History, Charm and Entertainment – A Night at The Movies

History, Charm and Entertainment – A Night at The Movies

Recognised as Amsterdam’s oldest operating

cinema and regarded as one of the capital’s most beloved institutions, The

Movies provides the ultimate celluloid experience for true film lovers, having

endeared audiences with its quality repertoire and charismatic setting for more

than a century.

With such a diversity of theatres scattered

throughout the city, the choice of venue for an evening of classic

entertainment is seemingly endless, ranging from the breathtaking Tuschinski to

the unique Ketelhuis

, with

the Netherlands thankfully opposing the sacrilegious practise of dubbing by

displaying all titles in their original language. With its petite entrance

located towards the close of the vibrant Haarlemmerstraat that extends west

from Amsterdam’s Central Station, incoming visitors would be forgiven for failing

to notice this inconspicuous gem, which has become my favourite locale for

indulging in memorable cinematic treats.

Deriving as a neighbourhood theatre in 1912 and

originally known as Tavenu, the film house became Cinema Hollandia two years

later, collecting the overspill from the larger venues in town. Following the

Second World War, the cinema focused primarily on the action genre, continuing

in this vein until Pieter Goedings took over in the early 70s and brought a

touch of class to proceedings. Veering towards a more artistic selection and

increasing the capacity to three screens and adding a delightful bar and

restaurant, Goedings instigated a new era for this historical theatre and

respectfully preserved the authentic art deco interior, prompting the

affectionate nickname, “Little Tuschinski”.

After several unsatisfactory occasions at

Amsterdam’s primary cinema, Pathe de Munt, which tends to disappoint with

unruly audiences that persist in chatting throughout the screening, driving me

to insanity, I decided to venture to the tiny setting I had whizzed past so

many times whilst cycling home from the centre. Knowing that independent

theatres are inclined to attract a more respectful clientele, I decided to give

it a whirl, having previously been reluctant due to the fictitious

preconceptions that The Movies showed only local films. Whilst not adverse to

the odd Dutch movie, my Nederlands was nowhere near up to scratch at that time,

so without English subtitles, the occasion would be futile. I could not have

been more wrong.

My first introduction was however

disappointing, as the film I had chosen was sold out. This apparent popularity

initially surprised me, although from stepping over the threshold, I

immediately understood the attraction as the theatre bustled with an air of

anticipation and a timeless essence of years gone by. The schedule was equally

appealing, with The Movies selecting a diverse array of genres, nationalities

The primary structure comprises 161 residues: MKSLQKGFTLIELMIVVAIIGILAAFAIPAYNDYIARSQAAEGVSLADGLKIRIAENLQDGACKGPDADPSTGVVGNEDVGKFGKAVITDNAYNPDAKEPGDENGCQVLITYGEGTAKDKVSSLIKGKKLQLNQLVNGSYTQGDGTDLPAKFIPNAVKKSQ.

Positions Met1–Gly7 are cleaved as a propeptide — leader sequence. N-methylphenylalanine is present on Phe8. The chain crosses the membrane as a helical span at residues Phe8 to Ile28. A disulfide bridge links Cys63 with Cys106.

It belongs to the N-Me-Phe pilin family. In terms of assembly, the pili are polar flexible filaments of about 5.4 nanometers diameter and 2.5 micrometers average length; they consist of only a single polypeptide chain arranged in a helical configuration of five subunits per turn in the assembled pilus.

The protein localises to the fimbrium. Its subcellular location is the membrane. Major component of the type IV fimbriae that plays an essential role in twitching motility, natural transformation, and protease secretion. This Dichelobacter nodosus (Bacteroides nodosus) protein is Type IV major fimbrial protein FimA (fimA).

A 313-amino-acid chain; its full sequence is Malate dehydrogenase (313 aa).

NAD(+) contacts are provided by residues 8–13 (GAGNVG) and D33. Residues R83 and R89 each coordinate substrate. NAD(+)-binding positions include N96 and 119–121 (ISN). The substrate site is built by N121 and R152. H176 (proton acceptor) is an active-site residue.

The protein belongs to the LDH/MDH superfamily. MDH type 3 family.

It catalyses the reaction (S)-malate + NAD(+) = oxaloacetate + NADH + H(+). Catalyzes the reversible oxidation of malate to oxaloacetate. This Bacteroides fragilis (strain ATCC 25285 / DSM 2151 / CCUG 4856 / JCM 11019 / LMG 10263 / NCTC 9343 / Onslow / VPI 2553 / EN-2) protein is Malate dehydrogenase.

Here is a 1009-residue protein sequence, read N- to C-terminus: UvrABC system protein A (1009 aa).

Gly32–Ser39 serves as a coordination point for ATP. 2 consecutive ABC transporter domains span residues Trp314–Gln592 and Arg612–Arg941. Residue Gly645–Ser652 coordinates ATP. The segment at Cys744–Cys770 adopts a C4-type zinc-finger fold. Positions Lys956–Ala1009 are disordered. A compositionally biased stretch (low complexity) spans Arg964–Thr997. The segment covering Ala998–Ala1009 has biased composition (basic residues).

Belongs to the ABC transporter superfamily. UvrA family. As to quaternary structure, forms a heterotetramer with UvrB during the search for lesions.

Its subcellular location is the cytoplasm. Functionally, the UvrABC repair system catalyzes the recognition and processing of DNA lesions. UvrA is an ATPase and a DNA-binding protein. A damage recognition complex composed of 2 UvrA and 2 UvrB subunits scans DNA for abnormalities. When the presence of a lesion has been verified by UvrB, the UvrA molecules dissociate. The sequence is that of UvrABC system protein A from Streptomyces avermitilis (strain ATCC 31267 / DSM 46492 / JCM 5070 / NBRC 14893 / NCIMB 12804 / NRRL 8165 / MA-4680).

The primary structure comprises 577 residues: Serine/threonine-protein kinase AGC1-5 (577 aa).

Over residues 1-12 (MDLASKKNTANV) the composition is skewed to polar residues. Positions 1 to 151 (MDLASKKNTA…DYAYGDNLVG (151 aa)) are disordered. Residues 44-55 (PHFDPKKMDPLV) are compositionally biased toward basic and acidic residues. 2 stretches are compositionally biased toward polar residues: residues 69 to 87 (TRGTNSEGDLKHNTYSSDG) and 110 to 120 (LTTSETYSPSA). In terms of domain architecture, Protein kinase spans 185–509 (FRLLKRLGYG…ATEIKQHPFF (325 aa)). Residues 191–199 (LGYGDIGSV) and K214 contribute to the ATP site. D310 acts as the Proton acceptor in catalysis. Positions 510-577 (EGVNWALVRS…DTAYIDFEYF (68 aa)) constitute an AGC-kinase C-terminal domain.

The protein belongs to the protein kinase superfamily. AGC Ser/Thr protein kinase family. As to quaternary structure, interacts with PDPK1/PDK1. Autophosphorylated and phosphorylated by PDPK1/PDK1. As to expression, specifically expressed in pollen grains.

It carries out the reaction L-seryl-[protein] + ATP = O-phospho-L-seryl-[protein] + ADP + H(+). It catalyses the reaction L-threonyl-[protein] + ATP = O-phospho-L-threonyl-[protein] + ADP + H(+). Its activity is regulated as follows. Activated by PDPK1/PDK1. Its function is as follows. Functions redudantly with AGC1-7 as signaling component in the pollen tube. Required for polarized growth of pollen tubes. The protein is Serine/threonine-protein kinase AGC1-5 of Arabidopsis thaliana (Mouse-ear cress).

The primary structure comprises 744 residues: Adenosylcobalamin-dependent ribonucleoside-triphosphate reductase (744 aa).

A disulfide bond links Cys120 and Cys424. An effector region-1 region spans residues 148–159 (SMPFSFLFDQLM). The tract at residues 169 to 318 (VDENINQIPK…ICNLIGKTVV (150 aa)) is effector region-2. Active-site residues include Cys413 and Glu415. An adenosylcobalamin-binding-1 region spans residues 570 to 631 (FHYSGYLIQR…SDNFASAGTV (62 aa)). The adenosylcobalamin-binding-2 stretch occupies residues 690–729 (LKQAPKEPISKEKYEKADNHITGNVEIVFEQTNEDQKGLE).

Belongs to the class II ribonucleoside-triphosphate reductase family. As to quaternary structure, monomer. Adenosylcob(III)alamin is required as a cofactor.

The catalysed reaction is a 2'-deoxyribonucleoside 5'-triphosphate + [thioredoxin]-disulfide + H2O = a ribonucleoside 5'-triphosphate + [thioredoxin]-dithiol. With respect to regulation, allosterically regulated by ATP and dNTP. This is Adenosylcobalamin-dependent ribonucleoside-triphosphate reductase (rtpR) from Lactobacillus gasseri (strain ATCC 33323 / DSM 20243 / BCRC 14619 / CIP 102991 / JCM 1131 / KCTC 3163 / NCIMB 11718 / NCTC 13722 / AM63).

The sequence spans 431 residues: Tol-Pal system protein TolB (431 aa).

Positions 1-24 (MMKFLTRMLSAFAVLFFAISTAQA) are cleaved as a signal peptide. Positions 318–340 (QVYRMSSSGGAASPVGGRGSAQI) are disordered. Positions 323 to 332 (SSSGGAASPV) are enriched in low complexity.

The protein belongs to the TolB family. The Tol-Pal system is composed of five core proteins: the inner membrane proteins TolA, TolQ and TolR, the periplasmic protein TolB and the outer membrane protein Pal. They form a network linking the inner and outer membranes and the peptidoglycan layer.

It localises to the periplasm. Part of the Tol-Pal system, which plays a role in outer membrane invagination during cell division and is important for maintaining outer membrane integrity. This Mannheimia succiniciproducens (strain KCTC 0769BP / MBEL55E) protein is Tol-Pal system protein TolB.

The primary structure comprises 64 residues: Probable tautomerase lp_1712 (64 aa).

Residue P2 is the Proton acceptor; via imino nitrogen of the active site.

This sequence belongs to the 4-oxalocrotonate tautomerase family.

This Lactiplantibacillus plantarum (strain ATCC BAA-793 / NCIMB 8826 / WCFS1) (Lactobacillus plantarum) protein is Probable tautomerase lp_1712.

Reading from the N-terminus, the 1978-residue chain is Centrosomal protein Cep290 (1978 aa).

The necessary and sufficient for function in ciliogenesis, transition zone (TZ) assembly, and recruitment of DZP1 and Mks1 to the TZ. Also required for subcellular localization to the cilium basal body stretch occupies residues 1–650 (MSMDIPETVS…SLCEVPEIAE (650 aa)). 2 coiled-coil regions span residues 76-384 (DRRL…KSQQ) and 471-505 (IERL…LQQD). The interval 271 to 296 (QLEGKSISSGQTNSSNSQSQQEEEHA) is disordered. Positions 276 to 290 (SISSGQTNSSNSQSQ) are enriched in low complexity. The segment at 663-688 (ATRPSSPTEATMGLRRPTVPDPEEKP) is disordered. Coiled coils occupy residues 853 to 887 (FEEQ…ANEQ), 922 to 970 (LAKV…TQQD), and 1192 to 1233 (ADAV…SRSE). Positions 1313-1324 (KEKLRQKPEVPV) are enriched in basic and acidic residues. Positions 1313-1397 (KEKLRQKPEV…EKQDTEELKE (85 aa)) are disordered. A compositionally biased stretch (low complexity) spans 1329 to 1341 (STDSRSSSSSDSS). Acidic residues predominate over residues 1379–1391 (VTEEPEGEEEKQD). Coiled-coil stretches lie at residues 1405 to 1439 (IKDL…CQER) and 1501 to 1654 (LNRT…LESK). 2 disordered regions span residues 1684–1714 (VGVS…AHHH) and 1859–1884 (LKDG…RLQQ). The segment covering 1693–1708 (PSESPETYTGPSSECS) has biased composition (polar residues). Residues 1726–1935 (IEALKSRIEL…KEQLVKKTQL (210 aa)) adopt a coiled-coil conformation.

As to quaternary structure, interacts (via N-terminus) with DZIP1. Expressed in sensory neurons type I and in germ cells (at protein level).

and styles to cater for a wide audience, heavily influenced by the film’s

identity as opposed to box office success. By the film house’s own admission, a

large focus lies on “auteur cinema”, that is, movies that showcase a creative

stamp particular to one director. The theatre is also well known for its night

screenings and famously showed


Clockwork Orange for eight consecutive years, removing the title once the

film finally became legal in the UK.

After returning several times and always

booking my tickets online in advance, I have enjoyed numerous celluloid

classics at this charming setting, with my latest outing proving a particularly

special encounter. The occasion was Boxing Day and the film was

Life of Pi, adapted from Yann Martel’s

exquisite novel onto the big screen by Ang Lee, a true genius and a distinctive

auteur that has mesmerised audiences for two decades with an incredible variety

of narratives. The humble auditorium was completely packed and the ambience

warm and cosy, with patrons visibly, and indeed audibly, wowed by the 3D

presentation that made the awe inspiring cinematography even more spectacular.

The movie was a sensation, leaving the audience, myself included, brimming with

appreciation and after thoughts, always a sign of a great motion picture.

With such a charismatic environment and an

exceptionally worthwhile selection, The Movies makes an authentic and rewarding

option for an evening’s entertainment, and offers a range of treats for guests

visiting the capital for longer periods, such as the superb value of a pre paid

pass that offers ten showings for a mere 65 Euros. This Amsterdam institution

also promotes a unique CineMum experience, allowing parents to enjoy a movie

without the worry of upsetting others, highlighting the care and consideration

that this irresistible cinema continues to grant its adoring customers.

For more information regarding The Movies and

for a chance to purchase tickets, visit the website at